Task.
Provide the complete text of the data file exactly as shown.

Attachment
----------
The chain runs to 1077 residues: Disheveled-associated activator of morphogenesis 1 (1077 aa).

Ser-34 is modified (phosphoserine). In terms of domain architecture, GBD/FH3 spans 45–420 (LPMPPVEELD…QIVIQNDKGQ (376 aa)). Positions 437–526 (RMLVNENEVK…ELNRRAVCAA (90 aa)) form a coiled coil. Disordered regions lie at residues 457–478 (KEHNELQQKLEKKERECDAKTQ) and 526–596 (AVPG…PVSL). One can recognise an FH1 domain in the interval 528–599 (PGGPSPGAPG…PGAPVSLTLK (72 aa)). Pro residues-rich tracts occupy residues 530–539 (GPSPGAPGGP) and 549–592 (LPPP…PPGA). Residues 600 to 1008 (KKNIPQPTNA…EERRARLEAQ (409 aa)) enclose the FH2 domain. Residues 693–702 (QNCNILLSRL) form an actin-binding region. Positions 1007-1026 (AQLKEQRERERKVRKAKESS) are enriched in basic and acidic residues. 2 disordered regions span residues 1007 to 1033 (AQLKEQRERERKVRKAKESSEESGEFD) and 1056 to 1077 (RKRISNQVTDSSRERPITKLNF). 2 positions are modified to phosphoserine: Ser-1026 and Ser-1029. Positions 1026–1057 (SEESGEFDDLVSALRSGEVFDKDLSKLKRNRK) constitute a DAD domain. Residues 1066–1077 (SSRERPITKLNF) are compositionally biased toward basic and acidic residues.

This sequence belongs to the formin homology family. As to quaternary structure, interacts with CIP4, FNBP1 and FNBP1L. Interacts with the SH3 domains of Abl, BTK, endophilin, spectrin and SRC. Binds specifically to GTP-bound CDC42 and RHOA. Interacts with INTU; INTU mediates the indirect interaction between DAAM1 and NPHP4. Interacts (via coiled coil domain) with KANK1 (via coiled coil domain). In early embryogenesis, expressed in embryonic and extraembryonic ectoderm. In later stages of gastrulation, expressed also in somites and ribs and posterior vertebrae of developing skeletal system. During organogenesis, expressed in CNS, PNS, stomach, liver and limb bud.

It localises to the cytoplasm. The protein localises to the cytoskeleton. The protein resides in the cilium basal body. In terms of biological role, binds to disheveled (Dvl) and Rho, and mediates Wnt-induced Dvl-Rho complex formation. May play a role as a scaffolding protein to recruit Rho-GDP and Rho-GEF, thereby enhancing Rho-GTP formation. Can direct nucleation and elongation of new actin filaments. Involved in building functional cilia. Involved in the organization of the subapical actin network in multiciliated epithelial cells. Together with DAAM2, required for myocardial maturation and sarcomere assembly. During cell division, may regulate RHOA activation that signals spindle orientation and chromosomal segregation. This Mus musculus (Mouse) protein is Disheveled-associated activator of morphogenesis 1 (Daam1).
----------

The chain runs to 1077 residues: Disheveled-associated activator of morphogenesis 1 (1077 aa).

Ser-34 is modified (phosphoserine). In terms of domain architecture, GBD/FH3 spans 45–420 (LPMPPVEELD…QIVIQNDKGQ (376 aa)). Positions 437–526 (RMLVNENEVK…ELNRRAVCAA (90 aa)) form a coiled coil. Disordered regions lie at residues 457–478 (KEHNELQQKLEKKERECDAKTQ) and 526–596 (AVPG…PVSL). One can recognise an FH1 domain in the interval 528–599 (PGGPSPGAPG…PGAPVSLTLK (72 aa)). Pro residues-rich tracts occupy residues 530–539 (GPSPGAPGGP) and 549–592 (LPPP…PPGA). Residues 600 to 1008 (KKNIPQPTNA…EERRARLEAQ (409 aa)) enclose the FH2 domain. Residues 693–702 (QNCNILLSRL) form an actin-binding region. Positions 1007-1026 (AQLKEQRERERKVRKAKESS) are enriched in basic and acidic residues. 2 disordered regions span residues 1007 to 1033 (AQLKEQRERERKVRKAKESSEESGEFD) and 1056 to 1077 (RKRISNQVTDSSRERPITKLNF). 2 positions are modified to phosphoserine: Ser-1026 and Ser-1029. Positions 1026–1057 (SEESGEFDDLVSALRSGEVFDKDLSKLKRNRK) constitute a DAD domain. Residues 1066–1077 (SSRERPITKLNF) are compositionally biased toward basic and acidic residues.

This sequence belongs to the formin homology family. As to quaternary structure, interacts with CIP4, FNBP1 and FNBP1L. Interacts with the SH3 domains of Abl, BTK, endophilin, spectrin and SRC. Binds specifically to GTP-bound CDC42 and RHOA. Interacts with INTU; INTU mediates the indirect interaction between DAAM1 and NPHP4. Interacts (via coiled coil domain) with KANK1 (via coiled coil domain). In early embryogenesis, expressed in embryonic and extraembryonic ectoderm. In later stages of gastrulation, expressed also in somites and ribs and posterior vertebrae of developing skeletal system. During organogenesis, expressed in CNS, PNS, stomach, liver and limb bud.

It localises to the cytoplasm. The protein localises to the cytoskeleton. The protein resides in the cilium basal body. In terms of biological role, binds to disheveled (Dvl) and Rho, and mediates Wnt-induced Dvl-Rho complex formation. May play a role as a scaffolding protein to recruit Rho-GDP and Rho-GEF, thereby enhancing Rho-GTP formation. Can direct nucleation and elongation of new actin filaments. Involved in building functional cilia. Involved in the organization of the subapical actin network in multiciliated epithelial cells. Together with DAAM2, required for myocardial maturation and sarcomere assembly. During cell division, may regulate RHOA activation that signals spindle orientation and chromosomal segregation. This Mus musculus (Mouse) protein is Disheveled-associated activator of morphogenesis 1 (Daam1).